The social historian Peter Stearns has an essay on the history of happiness at the Harvard Business Review website. It's a great read. The U.S., of course, is Happiness Central.
  • We enshrined the pursuit of happiness in our Declaration of Independence in 1776
  • The song "Happy Birthday" was composed by an American in 1926, and is now sung all around the world.
  • The smiley face was designed by the American Harvey Ball in 1963. It has proven endlessly adaptable. I like the stoner one.
  • McDonald's introduced the Happy Meal in 1977.
  • The laugh track is an American invention.
  • Bobby McFerrin had a huge hit with "Don't Worry, Be Happy" in 1988.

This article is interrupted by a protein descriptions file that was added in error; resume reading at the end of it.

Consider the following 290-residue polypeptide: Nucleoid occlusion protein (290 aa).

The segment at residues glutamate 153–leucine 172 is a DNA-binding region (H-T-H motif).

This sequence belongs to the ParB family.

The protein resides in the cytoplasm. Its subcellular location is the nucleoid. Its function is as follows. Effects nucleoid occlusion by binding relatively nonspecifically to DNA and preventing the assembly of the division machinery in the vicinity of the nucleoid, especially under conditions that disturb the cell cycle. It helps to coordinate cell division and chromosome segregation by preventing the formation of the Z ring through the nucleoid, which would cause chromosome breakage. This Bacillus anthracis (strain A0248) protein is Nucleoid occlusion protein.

• And then Pharrell Williams hit big a couple years ago with "Happy," which posits that "happiness is the truth." Getting metaphysical about it.
And look at all the American self-help books and "power of positive thinking" mega-churches like Joel Osteen's. Does all this overt focus on happiness mean we're delusional, naive, or misguided? I don't think so, as long as happiness isn't an obligation. And it can be a tad weird sometimes. Like when Zippy asks if we are having fun yet.


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